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Fraser
2006-Oct-23, 08:56 PM
A researcher from Queen's University has uncovered a mineral that could help explain the mountainous landscape on Mars. Dr. Ron Peterson found that solution of epsomite (aka Epsom Salts) will crystallize after several days of sub-zero temperatures. If the crystals are rapidly melted, they create the familiar gullies and channels we see on Mars. Water might have interacted with Martian chemicals millions of years ago; when the surface layer melted, it produced the unusual surface features we see today.

Read the full blog entry (http://www.universetoday.com/2006/10/23/mineral-discovery-could-explain-martian-landscape/)

AlfaCentavra
2006-Oct-23, 11:33 PM
http://foto.mail.ru/mail/glip92/2/i-34.jpg

qraal
2006-Oct-24, 10:38 AM
Hi Fraser

An example of real garage science. No doubt there's salts aplenty in the Martian soil, but how wet does Mars have to get for his scenario to work? Could the salt-water layers have been mobilised by localised geothermal heating?

Adam

John Mendenhall
2006-Oct-24, 02:38 PM
Epsom salts?!

Dr, Peterson has a point. We should keep in mind that we are not talking about Earth-like standard temperature and pressure. Liquid organics on Titan have made just fine channels and lakes.

Regarding wetness, didn't I read somewhere that the atmosphere on Mars is mostly saturated? Let me post this whilst I do a little checking.

Leafguy
2006-Oct-24, 05:25 PM
John,
It might be hard to find since Mars bdoesn't have a large atmosphere to begin with. Although it is up for debate because of clouds found high above. I doubt at this current point in time that you would find much saturation is Mars' atmosphere. However, I think in the not to distant past that this may have been a different scenario

John Mendenhall
2006-Oct-24, 07:38 PM
You're right, I couldn't find much useful. The Martian atmosphere is about 95% carbon dioxide, and about 0.05% water vapor. Since there is no magnetic field, the solar wind impinges directly on the atmosphere (ionosphere), and strips it away slowly. As the water vapor is lighter than the CO2, I bet it's lost faster. Overall, a bad situation - at least for we Earthlings.

Leafguy
2006-Oct-25, 06:37 AM
Lol John,
Yeah since the water vapour is lost faster, it doesn't make for much saturation. Although it might be possible in certain areas around the poles if the caps still melt, but I doubt it. Probably hasn't happened for millenia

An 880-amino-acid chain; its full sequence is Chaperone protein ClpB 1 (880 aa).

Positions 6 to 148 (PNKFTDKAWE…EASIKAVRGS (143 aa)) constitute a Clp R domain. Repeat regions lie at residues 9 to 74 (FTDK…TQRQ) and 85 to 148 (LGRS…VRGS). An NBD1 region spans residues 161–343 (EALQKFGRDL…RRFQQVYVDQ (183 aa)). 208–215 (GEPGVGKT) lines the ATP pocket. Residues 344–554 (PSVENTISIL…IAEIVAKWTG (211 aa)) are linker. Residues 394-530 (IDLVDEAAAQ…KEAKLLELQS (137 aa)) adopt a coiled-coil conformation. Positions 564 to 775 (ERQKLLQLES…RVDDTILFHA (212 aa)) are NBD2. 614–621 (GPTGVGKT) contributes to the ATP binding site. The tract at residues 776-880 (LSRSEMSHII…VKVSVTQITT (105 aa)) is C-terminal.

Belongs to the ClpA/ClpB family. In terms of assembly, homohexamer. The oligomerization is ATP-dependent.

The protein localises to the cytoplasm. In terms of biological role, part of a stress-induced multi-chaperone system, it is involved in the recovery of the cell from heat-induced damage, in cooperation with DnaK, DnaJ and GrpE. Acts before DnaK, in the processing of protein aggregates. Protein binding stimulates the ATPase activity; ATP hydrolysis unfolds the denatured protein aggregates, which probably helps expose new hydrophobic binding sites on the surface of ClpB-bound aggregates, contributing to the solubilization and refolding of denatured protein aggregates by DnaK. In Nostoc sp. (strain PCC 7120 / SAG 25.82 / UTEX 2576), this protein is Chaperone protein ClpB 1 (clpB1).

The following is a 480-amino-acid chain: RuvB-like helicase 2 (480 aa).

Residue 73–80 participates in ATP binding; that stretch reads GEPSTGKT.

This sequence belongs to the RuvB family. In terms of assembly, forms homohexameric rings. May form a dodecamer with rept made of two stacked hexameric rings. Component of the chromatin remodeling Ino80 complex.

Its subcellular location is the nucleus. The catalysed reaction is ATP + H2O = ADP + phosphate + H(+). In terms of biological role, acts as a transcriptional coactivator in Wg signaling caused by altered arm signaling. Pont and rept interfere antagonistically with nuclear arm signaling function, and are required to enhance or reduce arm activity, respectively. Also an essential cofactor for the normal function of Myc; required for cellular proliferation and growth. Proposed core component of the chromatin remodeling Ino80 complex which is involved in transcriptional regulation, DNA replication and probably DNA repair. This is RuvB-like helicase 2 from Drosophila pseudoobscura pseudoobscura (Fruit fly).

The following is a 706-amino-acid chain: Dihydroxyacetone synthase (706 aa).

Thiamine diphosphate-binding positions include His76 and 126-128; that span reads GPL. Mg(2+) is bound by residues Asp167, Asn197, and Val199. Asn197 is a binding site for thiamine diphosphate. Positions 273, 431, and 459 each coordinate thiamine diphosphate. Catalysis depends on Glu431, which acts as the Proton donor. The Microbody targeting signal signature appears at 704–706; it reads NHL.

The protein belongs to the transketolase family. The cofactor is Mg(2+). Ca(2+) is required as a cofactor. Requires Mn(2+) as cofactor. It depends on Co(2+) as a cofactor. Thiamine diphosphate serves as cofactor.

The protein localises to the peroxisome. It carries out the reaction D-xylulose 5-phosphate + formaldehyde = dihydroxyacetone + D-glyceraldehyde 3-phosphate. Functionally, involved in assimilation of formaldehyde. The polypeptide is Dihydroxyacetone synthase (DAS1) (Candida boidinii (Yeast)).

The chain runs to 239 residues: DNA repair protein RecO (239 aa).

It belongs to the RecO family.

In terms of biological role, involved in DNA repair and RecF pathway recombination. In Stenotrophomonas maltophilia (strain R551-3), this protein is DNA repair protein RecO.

Torsten
2007-Nov-18, 06:57 PM
I searched, but found nothing else on the site so . . . . .

At the time Fraser posted this, Peterson had published a paper in Geology (abstract (http://geology.geoscienceworld.org/cgi/content/abstract/34/11/957)) on a possible new mineral species (pdf describing it here (http://geol.queensu.ca/shared/news_graphics/marsmineral.pdf)), the search for which seems to have been inspired by a paper on observations from Opportunity's microscopic imager published in Science (abstract (http://www.sciencemag.org/cgi/content/abstract/306/5702/1727?maxtoshow=&HITS=10&hits=10&RESULTFORMAT=&searchid=1&FIRSTINDEX=0&volume=306&firstpage=1727&resourcetype=HWCIT)) a couple of years earlier.

So what did Peterson do next? He went looking for it on Earth, and found it in here in BC last winter (press release (http://qnc.queensu.ca/story_loader.php?id=4702546b59667)). It has been named Meridianiite in a letter submitted to American Mineralogist (http://www.minsocam.org/msa/ammin/toc/Abstracts/2007_Abstracts/Oct07_Abstracts/Peterson_p1756_07.pdf).

I like that kind of persistence.

JonClarke
2007-Nov-18, 08:51 PM
Lol John,
Yeah since the water vapour is lost faster, it doesn't make for much saturation. Although it might be possible in certain areas around the poles if the caps still melt, but I doubt it. Probably hasn't happened for millenia

Mars has H2O clouds, fogs, and frost, all indicators of local supersaturation.

Jon

JonClarke
2007-Nov-18, 08:54 PM
An example of real garage science. No doubt there's salts aplenty in the Martian soil, but how wet does Mars have to get for his scenario to work? Could the salt-water layers have been mobilised by localised geothermal heating?

Since Mars has abundant evidence of liquid water past and present at a range of scales the answer is "wet enough".

Jon

Fortunate
2007-Nov-20, 05:09 AM
Here is an article from 1999 titled "Mars Bathing in Epsom Salts."

http://www.astrobio.net/cgi-bin/h2p.cgi?sid=1234&ext=.pdf

Here is an account of the announcement from a few years ago that the Opportunity Rover had confirmed that Mars had once had a good deal of surface water.

http://www.news.cornell.edu/Chronicle/04/3.4.04/Mars.water.html


Squyres credited Opportunity's Cornell-developed RAT (rock abrasion tool) with grinding away enough rock surface to find abundant sulfur in the form of sulfate salts, probably similar to common drugstore Epsom salts, that are a telltale sign of liquid water.

My bold.